- Only give your Medicare number to doctors, insurers acting on your behalf or trusted people in the community who work with Medicare, like your State Health Insurance Assistance Program (SHIP).
- Report suspected instances of fraud.
- Check your Medicare statements to make sure the charges are accurate.
- Don’t share your Medicare number or other personal information with anyone who contacts you by telephone, email or approaches you in person, unless you’ve given them permission in advance. Medicare will never contact you uninvited and request your Medicare number or other personal information.
- Don’t let anyone borrow or pay to use your Medicare number.
- Don’t allow anyone, except your doctor or other Medicare providers, to review your medical records or recommend services.
- Don’t let anyone persuade you to see a doctor for care or services you don’t need.
- Don’t accept medical supplies from a door-to-door salesman.
Learn more about how you can fight Medicare fraud at Medicare.gov/fraud, or call 1-800-MEDICARE (1-800-633-4227). You can also visit a local SHIP counselor, who can provide free, one-on-one, non-biased Medicare assistance.
With a common sense approach to protecting health information, senior citizens can be effective partners in fighting Medicare fraud.
Source: Centers for Medicare & Medicaid Services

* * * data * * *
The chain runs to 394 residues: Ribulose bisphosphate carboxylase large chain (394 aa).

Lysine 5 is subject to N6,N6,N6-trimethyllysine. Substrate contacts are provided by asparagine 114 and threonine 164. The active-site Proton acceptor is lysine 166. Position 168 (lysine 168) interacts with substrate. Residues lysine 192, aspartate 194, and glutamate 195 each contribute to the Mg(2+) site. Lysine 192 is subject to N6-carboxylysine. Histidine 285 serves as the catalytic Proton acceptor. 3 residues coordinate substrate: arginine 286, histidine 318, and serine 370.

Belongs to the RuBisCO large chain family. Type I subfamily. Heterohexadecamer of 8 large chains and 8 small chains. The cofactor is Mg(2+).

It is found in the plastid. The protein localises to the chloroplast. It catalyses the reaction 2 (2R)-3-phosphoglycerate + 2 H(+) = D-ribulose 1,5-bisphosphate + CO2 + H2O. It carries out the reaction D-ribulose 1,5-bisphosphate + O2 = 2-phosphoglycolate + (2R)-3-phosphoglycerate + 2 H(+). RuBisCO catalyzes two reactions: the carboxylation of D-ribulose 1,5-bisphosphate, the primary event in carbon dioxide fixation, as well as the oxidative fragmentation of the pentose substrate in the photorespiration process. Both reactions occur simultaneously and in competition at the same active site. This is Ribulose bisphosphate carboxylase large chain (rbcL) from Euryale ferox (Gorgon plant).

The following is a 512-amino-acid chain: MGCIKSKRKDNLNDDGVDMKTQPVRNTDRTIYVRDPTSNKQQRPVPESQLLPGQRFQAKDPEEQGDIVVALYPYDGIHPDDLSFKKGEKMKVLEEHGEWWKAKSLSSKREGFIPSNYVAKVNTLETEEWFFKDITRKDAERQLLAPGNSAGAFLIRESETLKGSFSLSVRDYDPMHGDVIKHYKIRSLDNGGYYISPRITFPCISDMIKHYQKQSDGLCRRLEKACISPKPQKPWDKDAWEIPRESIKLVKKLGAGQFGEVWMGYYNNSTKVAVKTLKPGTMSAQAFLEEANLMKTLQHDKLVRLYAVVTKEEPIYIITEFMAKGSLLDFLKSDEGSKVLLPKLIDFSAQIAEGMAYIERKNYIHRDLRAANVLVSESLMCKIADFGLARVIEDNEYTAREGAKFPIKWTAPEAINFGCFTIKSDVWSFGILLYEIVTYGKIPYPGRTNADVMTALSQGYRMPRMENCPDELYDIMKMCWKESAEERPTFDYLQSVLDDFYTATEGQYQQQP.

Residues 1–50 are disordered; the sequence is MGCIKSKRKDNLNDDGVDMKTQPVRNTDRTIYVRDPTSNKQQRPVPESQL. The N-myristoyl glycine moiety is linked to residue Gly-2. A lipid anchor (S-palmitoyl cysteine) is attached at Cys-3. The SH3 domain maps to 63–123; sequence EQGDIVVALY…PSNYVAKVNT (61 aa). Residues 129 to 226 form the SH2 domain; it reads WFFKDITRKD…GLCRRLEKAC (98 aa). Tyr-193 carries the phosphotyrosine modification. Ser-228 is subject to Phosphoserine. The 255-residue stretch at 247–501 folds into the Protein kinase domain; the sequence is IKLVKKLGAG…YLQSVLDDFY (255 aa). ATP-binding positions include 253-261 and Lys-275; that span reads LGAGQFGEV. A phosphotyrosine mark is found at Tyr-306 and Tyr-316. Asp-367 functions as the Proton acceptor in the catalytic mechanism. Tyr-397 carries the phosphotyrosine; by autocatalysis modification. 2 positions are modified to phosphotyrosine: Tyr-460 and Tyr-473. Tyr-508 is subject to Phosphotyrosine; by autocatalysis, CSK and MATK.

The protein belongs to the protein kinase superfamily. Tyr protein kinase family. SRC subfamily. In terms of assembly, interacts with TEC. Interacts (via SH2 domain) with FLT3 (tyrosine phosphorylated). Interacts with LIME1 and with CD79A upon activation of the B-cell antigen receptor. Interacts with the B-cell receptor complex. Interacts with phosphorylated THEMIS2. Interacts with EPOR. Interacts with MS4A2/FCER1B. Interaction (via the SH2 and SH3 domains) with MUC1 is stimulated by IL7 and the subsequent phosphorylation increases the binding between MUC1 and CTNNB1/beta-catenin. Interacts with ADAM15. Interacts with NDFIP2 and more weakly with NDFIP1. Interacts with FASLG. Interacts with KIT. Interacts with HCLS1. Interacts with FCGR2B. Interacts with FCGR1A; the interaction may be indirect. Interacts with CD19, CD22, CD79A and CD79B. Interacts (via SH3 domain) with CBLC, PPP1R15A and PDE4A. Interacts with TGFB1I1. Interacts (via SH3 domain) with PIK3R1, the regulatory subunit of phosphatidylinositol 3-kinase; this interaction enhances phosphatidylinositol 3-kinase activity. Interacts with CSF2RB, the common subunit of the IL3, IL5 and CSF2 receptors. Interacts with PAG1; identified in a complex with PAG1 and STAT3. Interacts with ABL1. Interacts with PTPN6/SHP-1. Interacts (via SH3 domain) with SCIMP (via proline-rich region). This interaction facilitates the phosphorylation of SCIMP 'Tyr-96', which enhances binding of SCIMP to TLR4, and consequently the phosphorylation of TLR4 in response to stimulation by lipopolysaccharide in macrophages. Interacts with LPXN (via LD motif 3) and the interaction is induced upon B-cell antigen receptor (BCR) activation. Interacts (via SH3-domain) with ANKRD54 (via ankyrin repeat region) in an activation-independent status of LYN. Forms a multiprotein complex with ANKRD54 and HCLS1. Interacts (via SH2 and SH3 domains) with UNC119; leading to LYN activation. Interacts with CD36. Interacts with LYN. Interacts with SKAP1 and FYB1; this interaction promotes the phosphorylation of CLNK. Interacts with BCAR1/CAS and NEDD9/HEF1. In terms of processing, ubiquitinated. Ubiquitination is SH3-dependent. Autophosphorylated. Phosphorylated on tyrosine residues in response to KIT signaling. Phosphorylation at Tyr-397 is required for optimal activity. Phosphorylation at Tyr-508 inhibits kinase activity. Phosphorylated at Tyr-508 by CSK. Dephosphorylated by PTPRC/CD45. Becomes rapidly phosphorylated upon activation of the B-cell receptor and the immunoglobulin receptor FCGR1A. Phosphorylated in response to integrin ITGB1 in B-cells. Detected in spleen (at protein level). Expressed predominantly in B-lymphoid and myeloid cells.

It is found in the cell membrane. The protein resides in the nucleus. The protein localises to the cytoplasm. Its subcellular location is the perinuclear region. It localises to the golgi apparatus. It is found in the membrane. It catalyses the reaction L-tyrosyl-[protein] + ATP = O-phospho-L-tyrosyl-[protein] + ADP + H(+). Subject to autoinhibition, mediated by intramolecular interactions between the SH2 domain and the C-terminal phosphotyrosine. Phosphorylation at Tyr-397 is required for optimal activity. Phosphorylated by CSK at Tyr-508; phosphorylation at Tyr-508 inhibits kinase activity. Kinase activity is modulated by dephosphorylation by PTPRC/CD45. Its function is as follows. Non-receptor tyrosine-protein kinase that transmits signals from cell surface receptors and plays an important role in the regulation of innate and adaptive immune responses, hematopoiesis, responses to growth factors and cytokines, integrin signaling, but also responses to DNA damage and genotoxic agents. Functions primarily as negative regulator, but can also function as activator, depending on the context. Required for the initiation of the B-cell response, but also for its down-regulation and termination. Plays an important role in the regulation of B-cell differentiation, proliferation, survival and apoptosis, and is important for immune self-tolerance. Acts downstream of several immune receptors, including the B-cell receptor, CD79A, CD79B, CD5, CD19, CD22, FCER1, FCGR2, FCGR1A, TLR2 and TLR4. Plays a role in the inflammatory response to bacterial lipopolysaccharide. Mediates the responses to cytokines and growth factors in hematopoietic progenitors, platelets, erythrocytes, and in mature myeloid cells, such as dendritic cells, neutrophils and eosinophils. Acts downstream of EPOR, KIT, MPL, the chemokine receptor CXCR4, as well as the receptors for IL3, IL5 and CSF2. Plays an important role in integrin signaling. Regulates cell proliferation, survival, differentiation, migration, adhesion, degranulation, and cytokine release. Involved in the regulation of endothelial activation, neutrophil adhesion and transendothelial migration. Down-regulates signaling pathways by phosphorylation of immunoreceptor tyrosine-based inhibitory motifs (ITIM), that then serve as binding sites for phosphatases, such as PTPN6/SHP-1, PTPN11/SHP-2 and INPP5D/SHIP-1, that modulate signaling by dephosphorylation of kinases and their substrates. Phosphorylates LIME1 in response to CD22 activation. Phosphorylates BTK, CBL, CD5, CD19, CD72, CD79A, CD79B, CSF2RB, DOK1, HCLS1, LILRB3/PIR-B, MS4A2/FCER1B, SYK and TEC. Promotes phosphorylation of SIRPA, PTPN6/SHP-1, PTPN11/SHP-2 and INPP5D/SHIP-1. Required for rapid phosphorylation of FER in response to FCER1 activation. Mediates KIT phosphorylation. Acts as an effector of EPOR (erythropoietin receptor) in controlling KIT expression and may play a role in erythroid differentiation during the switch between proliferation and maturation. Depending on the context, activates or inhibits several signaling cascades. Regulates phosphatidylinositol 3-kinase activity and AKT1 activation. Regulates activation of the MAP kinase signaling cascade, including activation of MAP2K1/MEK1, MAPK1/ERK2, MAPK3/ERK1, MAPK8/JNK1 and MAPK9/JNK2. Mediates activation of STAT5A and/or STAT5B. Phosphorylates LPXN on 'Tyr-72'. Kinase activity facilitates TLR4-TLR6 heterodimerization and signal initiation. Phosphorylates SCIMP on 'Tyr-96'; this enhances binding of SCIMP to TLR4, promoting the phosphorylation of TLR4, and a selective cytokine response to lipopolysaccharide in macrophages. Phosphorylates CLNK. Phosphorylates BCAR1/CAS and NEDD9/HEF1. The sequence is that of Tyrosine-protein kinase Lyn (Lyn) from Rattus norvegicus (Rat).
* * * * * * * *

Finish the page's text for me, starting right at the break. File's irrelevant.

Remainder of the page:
Trump Children’s Health Insurance Tweet Contradicts White House Administration
Washington (CNN) President Donald Trump contradicted his own administration on Thursday when he tweeted that funding for the Children’s Health Insurance Program (CHIP) should not be included in a short-term plan to fund the government.
Trump’s tweet sent on Thursday morning, seemingly undercut the “Stopgap Spending Bill,” leaving many confused at what could be construed as an “Anti-Chip” tweet.
What If a Government Shutdown Occurs? Five Things to Know
The Air Force Life Cycle Management Center at Wright-Patterson Air Force Base BARRIE BARBER/STAFF
The federal government faces a partial federal shutdown threat Friday without a $1.1 trillion appropriations spending budget or a temporary stopgap spending measure in place.
Here’s what could happen in the Miami Valley if a shutdown occurs:
FURLOUGHS: A Wright-Patterson Air Force Base spokesman said this week the base had not received guidance on what actions to take. But the last time a federal government shutdown occurred in 2013, thousands of Wright-Patterson civilian employees were furloughed temporarily. Among those exempted were police, fire, medical and airfield operations. Military service members remained on the job.
MUSEUM: The region’s biggest tourist attraction, the National Museum of the U.S. Air Force, would close until a funding deal is reached, according to a spokesman.
MAIL SERVICE: The U.S. Postal Service, which is considered self-funded, would continue operations, including home delivery and post offices, would stay open, a spokesman said.
DAYTON VA: The Department of Veterans Affairs medical facilities would remain open. The VA operates on a two-year budget cycle, exempting the department from the latest funding skirmish in Washington.
NATIONAL PARK SERVICE: NPS sites in the Dayton region closed during the last shutdown in 2013. An NPS directive issued in September 2017, said parks would close if a lapse in federal government appropriations occurs.
Source: Dayton Daily News